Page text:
Chief minister of Gibraltar Fabian Picardo during an interview with the Spanish news agency EFE in Gibraltar, UK, 10 September 2023. EPA-EFE/A.Carrasco Ragel


Picardo trails in Gibraltar election polls but ‘don’t knows’ make it too close to call


As Gibraltar prepares for an October 12 general election, latest polls show the major parties neck-and-neck with a large number of voters on The Rock still declaring as “undecided”.

Chief Minister Fabian Picardo’s Labour alliance with the Liberals on a 21.64 per cent approval rating trails the Gibraltar Social Democrats (GSD) led by Keith Azopardi on 23.72 per cent, according to the polling by GBC, the public television broadcaster in the British Overseas Territory.

The “don’t knows” still constitute nearly a third of all voters – at 31.38 per cent – with less than a month to go before polling day.

At the last election, Picardo’s Labour/Liberal alliance took 10 of the 17 seats up for grabs, leaving the GSD with six and Together Gibraltar (TG) with one.

After drawing just 3 per cent in the GBC poll, TG, a party formed in 2019 that had been in talks with the GSD, announced it would withdraw from the election and field no candidates.

TG’s interim leader Nick Calamaro said the party would return to its grassroots to concentrate on growing its membership and engaging with the public.

“It’s a sad decision we’ve had to make because we know people are clamouring for more choices,” he said.

“We feel that Gibraltar desperately needs that extra voice that brings politics to the masses, lets ordinary people get involved and gives them a chance to make a difference.”

While the latest poll results between the parties are close, Picardo’s standing as choice to remain as Chief Minister is strong with 55 per cent of respondents who answered choosing the incumbent over Azopardi who was favoured by just 23 per cent.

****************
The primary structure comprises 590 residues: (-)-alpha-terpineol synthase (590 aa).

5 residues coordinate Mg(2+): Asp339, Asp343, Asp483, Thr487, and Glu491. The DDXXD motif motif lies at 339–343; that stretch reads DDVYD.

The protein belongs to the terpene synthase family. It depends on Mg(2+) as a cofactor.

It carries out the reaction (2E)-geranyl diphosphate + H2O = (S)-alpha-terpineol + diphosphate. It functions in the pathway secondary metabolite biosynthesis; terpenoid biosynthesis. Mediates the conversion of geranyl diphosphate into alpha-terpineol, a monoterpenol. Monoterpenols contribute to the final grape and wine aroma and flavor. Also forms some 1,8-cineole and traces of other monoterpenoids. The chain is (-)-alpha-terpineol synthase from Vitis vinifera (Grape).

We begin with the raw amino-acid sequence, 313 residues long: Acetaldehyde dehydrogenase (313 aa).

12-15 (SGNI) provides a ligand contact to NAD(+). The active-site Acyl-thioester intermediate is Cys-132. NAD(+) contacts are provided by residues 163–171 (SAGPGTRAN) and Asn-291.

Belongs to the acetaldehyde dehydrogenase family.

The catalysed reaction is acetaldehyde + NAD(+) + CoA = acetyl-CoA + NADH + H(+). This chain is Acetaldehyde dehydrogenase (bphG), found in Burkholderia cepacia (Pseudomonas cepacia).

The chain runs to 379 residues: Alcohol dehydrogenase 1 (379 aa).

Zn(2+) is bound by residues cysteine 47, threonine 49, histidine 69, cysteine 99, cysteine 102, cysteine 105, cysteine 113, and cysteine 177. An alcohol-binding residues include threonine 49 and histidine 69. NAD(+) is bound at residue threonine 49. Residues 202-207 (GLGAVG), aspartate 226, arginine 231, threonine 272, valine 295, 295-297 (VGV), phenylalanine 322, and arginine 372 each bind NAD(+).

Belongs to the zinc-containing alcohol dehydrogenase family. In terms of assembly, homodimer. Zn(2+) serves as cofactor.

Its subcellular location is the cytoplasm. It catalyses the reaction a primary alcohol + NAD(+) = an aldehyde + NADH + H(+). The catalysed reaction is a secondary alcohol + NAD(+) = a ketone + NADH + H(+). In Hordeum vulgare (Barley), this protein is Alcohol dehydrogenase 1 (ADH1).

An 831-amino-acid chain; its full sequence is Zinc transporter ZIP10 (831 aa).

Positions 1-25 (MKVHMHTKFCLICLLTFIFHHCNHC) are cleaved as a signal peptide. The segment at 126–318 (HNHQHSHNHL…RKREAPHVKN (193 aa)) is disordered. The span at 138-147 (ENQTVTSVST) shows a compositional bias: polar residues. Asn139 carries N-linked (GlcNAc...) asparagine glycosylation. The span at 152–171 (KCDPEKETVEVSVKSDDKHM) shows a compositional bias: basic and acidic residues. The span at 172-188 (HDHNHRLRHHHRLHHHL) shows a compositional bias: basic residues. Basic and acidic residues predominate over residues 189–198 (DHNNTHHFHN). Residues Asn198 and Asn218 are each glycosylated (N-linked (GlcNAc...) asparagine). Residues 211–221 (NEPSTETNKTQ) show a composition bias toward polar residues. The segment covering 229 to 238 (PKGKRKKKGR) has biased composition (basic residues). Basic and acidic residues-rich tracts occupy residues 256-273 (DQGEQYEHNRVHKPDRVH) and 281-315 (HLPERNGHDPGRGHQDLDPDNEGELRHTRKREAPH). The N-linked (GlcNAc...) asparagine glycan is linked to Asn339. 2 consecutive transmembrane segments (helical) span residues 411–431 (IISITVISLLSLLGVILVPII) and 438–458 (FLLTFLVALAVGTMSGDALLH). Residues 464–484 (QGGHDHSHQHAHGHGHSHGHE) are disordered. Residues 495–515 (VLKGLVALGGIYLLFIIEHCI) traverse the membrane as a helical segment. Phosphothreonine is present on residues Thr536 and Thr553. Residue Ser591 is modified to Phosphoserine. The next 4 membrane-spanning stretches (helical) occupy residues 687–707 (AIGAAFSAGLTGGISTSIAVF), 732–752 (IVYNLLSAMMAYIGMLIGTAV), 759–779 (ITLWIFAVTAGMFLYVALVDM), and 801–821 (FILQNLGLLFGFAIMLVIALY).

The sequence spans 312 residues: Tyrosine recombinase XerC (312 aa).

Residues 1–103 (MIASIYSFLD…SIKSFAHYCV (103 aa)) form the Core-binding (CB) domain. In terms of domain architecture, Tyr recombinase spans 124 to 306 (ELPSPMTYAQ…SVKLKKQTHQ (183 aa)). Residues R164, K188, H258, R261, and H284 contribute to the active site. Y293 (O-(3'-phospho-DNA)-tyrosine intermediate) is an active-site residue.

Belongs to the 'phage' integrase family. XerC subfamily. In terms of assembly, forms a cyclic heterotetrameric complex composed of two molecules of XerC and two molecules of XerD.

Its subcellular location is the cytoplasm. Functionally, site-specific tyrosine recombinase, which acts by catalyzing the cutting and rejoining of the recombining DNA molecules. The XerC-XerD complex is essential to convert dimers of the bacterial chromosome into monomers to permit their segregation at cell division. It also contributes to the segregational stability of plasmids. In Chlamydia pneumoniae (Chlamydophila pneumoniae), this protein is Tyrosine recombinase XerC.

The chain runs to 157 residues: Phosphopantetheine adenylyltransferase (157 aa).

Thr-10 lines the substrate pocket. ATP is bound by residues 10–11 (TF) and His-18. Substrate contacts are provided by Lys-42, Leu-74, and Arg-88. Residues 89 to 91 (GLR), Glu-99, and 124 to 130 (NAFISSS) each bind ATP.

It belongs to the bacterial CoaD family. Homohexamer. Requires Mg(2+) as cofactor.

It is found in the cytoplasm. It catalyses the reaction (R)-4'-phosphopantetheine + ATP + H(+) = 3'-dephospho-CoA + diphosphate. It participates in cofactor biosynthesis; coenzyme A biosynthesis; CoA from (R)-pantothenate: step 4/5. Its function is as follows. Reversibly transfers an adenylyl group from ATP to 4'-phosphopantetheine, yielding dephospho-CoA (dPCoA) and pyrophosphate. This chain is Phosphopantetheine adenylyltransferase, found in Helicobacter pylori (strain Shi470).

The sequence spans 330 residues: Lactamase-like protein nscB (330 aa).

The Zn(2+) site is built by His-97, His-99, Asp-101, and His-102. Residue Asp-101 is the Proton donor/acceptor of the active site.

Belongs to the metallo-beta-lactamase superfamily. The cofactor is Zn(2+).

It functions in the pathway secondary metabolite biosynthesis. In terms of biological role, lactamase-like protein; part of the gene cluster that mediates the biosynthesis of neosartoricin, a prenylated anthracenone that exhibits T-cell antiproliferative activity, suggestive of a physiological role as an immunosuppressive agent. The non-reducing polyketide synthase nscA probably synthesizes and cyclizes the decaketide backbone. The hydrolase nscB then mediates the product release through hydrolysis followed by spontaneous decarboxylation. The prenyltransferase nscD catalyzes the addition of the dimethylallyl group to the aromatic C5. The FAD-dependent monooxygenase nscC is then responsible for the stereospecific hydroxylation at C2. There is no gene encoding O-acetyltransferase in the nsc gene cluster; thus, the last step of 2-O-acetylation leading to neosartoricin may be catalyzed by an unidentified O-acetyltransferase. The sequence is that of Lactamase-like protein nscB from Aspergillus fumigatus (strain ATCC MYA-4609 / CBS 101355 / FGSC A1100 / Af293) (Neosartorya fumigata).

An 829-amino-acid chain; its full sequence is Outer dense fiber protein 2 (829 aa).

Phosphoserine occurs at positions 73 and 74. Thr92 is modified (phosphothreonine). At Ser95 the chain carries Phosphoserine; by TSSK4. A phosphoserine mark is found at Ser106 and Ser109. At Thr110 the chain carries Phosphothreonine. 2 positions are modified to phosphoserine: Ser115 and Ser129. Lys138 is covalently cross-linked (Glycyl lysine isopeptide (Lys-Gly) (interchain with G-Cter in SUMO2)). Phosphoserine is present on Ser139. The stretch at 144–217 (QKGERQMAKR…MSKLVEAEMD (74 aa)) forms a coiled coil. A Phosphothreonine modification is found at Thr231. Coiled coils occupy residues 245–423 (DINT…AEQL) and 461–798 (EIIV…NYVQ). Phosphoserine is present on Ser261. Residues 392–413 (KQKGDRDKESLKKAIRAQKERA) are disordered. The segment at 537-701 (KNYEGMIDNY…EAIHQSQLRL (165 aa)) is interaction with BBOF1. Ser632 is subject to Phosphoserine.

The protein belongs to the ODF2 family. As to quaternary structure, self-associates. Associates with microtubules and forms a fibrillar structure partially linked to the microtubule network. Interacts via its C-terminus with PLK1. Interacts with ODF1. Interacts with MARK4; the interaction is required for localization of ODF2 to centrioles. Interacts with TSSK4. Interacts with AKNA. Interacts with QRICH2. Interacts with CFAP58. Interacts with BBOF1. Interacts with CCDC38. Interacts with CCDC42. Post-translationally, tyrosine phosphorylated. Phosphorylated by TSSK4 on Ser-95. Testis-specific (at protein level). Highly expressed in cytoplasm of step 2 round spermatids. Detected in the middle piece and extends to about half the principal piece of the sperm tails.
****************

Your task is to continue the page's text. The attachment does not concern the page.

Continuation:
Picardo’s hard-line stance on supporting a “no deal Brexit” at the last general election in 2019 proved a vote-winner and his personal popularity still remains high.

That is particularly so among those who approve of his no-nonsense approach in dealing with Madrid as negotiations continue over the post-Brexit future relationship between Gibraltar, Spain, the UK and the European Union.

With meaningful talks on hold while Spain sorts out its own political turmoil, the Chief Minister intrigued the National Day celebration audience on September 10, saying that all parties involved in the negotiations were “close to something special”.

The head of Gibraltar’s Government told the attendees that the negotiations for a treaty between the UK and the EU on their future relationship is, “without a doubt, one of the greatest challenges that I have had to face as Chief Minister”. He added that if he was re-elected he hoped to be able to talk about a “historic agreement”  at next year’s National Day celebrations.